Archbishop of Canterbury: Fund schools properly, now

Teachers are doing their best for the disadvantaged – but they need funding, say the Archbishop and the Bishop of Durham

For many of us, this time of year brings that back-to-school feeling, no matter how old we are.

While this year has been difficult for children, teachers and parents, we have seen many heroes come together to look after our young people: from Marcus Rashford’s free school meals campaign to Norwich Diocese’s “Filling the Gap” project, which provided 128 families with a staggering 26,082 meals over six weeks.

The circumstances of the past year have meant that many have needed extra support. According to research by the Trussell Trust, 46,000 food parcels will need to be provided by their network to people in crisis between October and December 2020: an increase of 61 per cent on last year. Their estimate that an additional 670,000 people will be destitute by the end of the year is harrowing. The response to the difficulties that families are facing has been overwhelming. Churches and schools, clergy and teachers, have gone above and beyond to support the people in their communities, many of which are places of serious deprivation.

A light in the darkness of the pandemic

From the churches that have funded the provision of subsidised mental health counselling in schools, to those that have run staycation programmes to engage families and young people in fun and safe activities, they have been a light in the darkness of the pandemic. They are offering hope and joy in tough circumstances.

Equally, we are indebted to the teachers, cleaners, catering staff, administration staff and others who have worked tirelessly in incredibly difficult conditions, doing work that often goes unseen and unthanked.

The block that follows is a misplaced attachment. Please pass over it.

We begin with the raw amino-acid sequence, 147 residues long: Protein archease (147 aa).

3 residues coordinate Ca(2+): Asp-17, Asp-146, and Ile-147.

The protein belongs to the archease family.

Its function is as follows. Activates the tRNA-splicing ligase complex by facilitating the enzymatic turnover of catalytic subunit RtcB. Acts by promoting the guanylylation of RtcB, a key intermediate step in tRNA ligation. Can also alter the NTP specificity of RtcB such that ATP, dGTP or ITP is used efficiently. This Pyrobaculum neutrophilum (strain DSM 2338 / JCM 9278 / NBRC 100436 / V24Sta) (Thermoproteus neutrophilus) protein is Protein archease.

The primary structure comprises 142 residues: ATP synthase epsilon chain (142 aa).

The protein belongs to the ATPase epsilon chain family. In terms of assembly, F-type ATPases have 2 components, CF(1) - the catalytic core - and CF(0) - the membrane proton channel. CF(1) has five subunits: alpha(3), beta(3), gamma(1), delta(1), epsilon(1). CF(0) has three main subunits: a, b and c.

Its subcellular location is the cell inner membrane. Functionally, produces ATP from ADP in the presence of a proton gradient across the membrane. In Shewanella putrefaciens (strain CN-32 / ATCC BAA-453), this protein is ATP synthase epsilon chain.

These staff are dealing with daily changing situations, with constant uncertainties, and are in many cases exhausted by the practicalities of dealing with Covid-19 cases in schools.

Yet they continue to show up, not just providing education but caring for the whole individual. Schools like St Mark’s secondary school in Bath, where 20 per cent of students attend a breakfast club, or Baltonsborough VC primary, which has been coordinating food vouchers for those most in need, are truly fulfilling Christ’s call to love our neighbour.

Almost 5,000 Church of England schools are attended by approximately a million children, seeking to meet every pupil where they are and love every child as they are. Their care for those they look after in the most difficult and stressful circumstances is inspiring and humbling.

Vital that schools stay open

It will be vital for those children who are most disadvantaged that schools remain open, providing free school meals where economic downturn has been severe, looking out for those who don’t enjoy a safe and secure home, and giving our children the opportunity to learn, develop and play together.

Teachers can only do so much on their own. All schools must have the appropriate resources to be able to address issues of child hunger and poverty, and expand their role as places of security for children who are at risk, while maintaining safety at school.

This includes the expansion of free school meals to every child whose family is on universal credit, and the expansion of holiday provision to all children on free school meals. A nature premium would also be a valuable development. Outdoor play, exercise and access to nature are vital to healthy learning. Helping schools ensure that outside activities continue will aid mental as well as physical health.

This can’t just be plucked out of thin air; schools and their staff are already at their limits when it comes to time and funding. Our teachers are doing their best for us, and we need to do our best for them.

We call on the government to make the necessary funding available to all schools: funding that is generous enough for all school sponsors of every sort to recruit enough and train and oversee enough suitable volunteers to meet these basic needs, to ensure the safety and feeding for all children and young people, and to provide extra educational support and tuition where that is required for pupils who have missed out.

Such paid and volunteer roles will lift the hopes of those involved, as well as the children cared for. To misquote Churchill: “We have the tools. Give us the resources, and we will do the job.”

Being safe, fed and in community are the cornerstones of a flourishing and happy life. By providing these we show who we are as a society – one which values and prioritises our children.

It is our duty to teach a generation of young people that they are loved and cared for – by their schools, by society and, ultimately, by God.

Justin Welby is the Archbishop of Canterbury, and Paul Butler is the Bishop of Durham, and the Church of England's lead bishop for education

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